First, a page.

Activity-dependent modulation of adaptation produces a constant burst proportion in a model of the lamprey spinal locomotor generator

M. Ullström, J. Hellgren Kotalcski, J. Tegnér, E. Aurell, S. Grillner, A. Lansner*

*Corresponding author for this work

Research output: Contribution to journalArticlepeer-review

18 Scopus citations

Abstract

The neuronal network underlying lamprey swimming has stimulated extensive modelling on different levels of abstraction. The lamprey swims with a burst frequency ranging from 0.3 to 8-10 Hz with a rostrocaudal lag between bursts in each segment along the spinal cord. The swimming motor pattern is characterized by a burst proportion that is independent of burst frequency and lasts around 30%-40% of the cycle duration. This also applies in preparations in which the reciprocal inhibition in the spinal cord between the left and right side is blocked. A network of coupled excitatory neurons producing hemisegmental oscillations may form the basis of the lamprey central pattern generator (CPG). Here we explored how such networks, in principle, could produce a large frequency range with a constant burst proportion. The computer simulations of the lamprey CPG use simplified, graded output units that could represent populations of neurons and that exhibit adaptation. We investigated the effect of an active modulation of the degree of adaptation of the CPG units to accomplish a constant burst proportion over the whole frequency range when, in addition, each hemisegment is assumed to be self-oscillatory. The degree of adaptation is increased with the degree of stimulation of the network. This will make the bursts terminate earlier at higher burst rates, allowing for a constant burst proportion. Without modulated adaptation the network operates in a limited range of swimming frequencies due to a progressive increase of burst duration with increasing background stimulation. By introducing a modulation of the adaptation, a broad burst frequency range can be produced. The reciprocal inhibition is thus not the primary burst terminating factor, as in many CPG models, and it is mainly responsible for producing alternation between the left and right sides. The results are compared with the Morris-Lecar oscillator model with parameters set to produce a type A and type B oscillator, in which the burst durations stay constant or increase, respectively, when the background stimulation is increased. Here as well, burst duration can be controlled by modulation of the slow variable in a similar way as above. When oscillatory hemisegmental networks are coupled together in a chain a phase lag is produced. The production of a phase lag in chains of such oscillators is compared with chains of Morris-Lecar relaxation oscillators. Models relating to the intact versus isolated spinal cord preparation are discussed, as well as the role of descending inhibition.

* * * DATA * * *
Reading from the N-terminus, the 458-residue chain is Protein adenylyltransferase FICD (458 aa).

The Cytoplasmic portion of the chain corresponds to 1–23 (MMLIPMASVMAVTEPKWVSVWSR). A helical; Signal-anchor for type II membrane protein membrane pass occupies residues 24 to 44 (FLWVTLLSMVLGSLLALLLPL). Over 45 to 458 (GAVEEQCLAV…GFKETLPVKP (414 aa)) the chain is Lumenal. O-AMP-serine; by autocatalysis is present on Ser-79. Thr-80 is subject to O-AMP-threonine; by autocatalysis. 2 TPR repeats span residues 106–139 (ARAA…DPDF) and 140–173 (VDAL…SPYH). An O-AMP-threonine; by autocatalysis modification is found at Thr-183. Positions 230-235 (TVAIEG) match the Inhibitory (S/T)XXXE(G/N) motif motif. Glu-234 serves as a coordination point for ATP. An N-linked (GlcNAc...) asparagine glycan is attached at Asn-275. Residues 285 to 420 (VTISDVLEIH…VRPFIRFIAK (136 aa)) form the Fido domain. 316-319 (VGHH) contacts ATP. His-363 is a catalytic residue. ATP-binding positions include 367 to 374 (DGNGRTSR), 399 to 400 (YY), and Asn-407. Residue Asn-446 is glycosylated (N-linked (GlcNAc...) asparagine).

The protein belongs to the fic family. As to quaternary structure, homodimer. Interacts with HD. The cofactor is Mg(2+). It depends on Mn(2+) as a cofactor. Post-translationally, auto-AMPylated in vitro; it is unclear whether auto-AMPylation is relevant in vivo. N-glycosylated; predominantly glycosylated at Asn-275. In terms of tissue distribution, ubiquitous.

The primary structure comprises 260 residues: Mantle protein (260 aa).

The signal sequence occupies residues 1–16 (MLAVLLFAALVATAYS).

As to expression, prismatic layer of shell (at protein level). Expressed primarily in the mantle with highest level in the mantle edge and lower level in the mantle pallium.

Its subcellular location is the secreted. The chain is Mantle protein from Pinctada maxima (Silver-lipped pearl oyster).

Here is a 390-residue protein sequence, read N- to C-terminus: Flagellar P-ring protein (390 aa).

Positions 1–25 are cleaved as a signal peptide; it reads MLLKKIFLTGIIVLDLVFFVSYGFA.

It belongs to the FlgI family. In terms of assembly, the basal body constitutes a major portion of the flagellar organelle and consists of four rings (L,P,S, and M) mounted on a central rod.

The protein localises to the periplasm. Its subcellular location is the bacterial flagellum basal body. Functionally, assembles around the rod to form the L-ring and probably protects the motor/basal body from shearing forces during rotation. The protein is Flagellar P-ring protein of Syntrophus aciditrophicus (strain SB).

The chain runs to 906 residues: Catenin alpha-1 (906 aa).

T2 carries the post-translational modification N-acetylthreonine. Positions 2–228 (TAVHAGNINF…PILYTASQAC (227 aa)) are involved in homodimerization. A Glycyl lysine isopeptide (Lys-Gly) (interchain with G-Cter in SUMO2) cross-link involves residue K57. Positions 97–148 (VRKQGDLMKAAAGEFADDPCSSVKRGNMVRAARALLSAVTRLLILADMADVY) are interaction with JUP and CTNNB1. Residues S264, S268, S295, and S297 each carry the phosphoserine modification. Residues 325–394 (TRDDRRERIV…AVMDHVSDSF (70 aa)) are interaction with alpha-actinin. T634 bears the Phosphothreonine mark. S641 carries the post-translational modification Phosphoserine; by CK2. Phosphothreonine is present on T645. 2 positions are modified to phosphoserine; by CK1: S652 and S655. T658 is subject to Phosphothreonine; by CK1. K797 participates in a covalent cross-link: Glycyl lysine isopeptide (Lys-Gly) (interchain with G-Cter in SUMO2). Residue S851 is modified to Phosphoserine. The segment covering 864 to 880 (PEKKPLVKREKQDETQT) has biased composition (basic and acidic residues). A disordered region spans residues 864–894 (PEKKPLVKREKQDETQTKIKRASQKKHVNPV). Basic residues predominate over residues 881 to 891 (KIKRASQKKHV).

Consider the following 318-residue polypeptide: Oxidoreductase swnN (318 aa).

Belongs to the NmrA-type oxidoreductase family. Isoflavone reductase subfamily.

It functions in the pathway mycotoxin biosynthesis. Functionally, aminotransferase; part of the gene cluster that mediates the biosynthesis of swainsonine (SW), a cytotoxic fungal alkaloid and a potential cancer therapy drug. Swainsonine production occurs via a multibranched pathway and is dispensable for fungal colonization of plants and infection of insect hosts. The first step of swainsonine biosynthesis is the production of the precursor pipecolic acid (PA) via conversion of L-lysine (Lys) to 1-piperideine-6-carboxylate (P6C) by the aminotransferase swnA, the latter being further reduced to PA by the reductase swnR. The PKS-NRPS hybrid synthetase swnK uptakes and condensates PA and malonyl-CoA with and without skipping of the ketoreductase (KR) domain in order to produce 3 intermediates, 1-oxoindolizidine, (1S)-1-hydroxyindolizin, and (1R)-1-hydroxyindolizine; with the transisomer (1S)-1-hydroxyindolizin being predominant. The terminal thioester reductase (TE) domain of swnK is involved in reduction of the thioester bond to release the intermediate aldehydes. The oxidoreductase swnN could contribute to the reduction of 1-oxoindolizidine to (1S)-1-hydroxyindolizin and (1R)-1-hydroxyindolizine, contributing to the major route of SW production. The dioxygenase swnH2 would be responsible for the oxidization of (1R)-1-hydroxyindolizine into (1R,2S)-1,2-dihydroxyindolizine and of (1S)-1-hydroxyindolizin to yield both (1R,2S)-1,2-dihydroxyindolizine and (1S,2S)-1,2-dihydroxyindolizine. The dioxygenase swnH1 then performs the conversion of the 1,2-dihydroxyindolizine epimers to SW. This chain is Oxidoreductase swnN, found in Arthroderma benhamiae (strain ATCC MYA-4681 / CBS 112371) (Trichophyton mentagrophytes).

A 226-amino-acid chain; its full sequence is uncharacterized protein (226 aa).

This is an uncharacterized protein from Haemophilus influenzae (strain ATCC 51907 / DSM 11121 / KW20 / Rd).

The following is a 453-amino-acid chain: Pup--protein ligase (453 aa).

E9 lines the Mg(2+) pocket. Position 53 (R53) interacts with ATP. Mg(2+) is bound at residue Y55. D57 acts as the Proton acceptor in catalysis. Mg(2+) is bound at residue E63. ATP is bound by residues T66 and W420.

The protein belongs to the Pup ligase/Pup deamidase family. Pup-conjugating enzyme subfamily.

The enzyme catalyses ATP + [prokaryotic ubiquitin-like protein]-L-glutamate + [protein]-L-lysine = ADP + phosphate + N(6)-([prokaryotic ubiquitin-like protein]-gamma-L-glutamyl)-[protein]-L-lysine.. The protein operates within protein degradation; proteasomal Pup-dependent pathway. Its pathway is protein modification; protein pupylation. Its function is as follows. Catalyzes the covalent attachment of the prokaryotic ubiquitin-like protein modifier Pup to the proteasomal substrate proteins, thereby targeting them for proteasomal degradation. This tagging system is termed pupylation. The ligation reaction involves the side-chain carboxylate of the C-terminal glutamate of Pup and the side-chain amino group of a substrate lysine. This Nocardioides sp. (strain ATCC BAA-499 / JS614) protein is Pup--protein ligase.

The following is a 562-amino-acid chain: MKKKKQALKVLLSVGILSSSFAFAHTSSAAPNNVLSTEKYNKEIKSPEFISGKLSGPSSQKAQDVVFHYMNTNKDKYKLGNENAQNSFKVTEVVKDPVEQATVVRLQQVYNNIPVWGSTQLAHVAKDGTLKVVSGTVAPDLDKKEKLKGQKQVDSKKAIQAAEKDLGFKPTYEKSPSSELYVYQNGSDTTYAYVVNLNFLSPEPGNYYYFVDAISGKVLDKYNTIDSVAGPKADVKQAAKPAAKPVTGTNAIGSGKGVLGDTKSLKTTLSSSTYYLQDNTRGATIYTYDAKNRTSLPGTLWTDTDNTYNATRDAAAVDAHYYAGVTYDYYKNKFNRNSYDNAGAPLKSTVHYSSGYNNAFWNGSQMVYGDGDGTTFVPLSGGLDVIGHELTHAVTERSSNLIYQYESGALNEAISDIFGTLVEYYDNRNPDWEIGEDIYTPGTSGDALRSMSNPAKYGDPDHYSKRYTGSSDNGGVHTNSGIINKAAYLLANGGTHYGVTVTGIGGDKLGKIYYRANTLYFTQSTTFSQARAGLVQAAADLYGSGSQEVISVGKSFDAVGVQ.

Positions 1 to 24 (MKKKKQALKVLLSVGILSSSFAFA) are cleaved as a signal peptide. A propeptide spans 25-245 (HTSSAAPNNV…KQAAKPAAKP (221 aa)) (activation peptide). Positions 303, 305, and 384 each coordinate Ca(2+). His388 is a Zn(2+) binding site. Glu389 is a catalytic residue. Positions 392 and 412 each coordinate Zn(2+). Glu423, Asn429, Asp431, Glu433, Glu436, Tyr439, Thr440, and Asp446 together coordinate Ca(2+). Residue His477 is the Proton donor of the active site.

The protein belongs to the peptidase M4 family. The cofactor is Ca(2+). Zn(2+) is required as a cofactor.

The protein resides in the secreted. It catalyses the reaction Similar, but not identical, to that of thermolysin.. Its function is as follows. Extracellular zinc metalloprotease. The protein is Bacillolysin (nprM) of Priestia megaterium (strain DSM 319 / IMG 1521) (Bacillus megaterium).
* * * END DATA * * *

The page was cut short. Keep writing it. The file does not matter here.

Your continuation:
Original languageEnglish (US)
Pages (from-to)1-14
Number of pages14
JournalBiological Cybernetics
Volume79
Issue number1
DOIs
StatePublished - Jan 1 1998

ASJC Scopus subject areas

  • Biotechnology
  • Computer Science(all)

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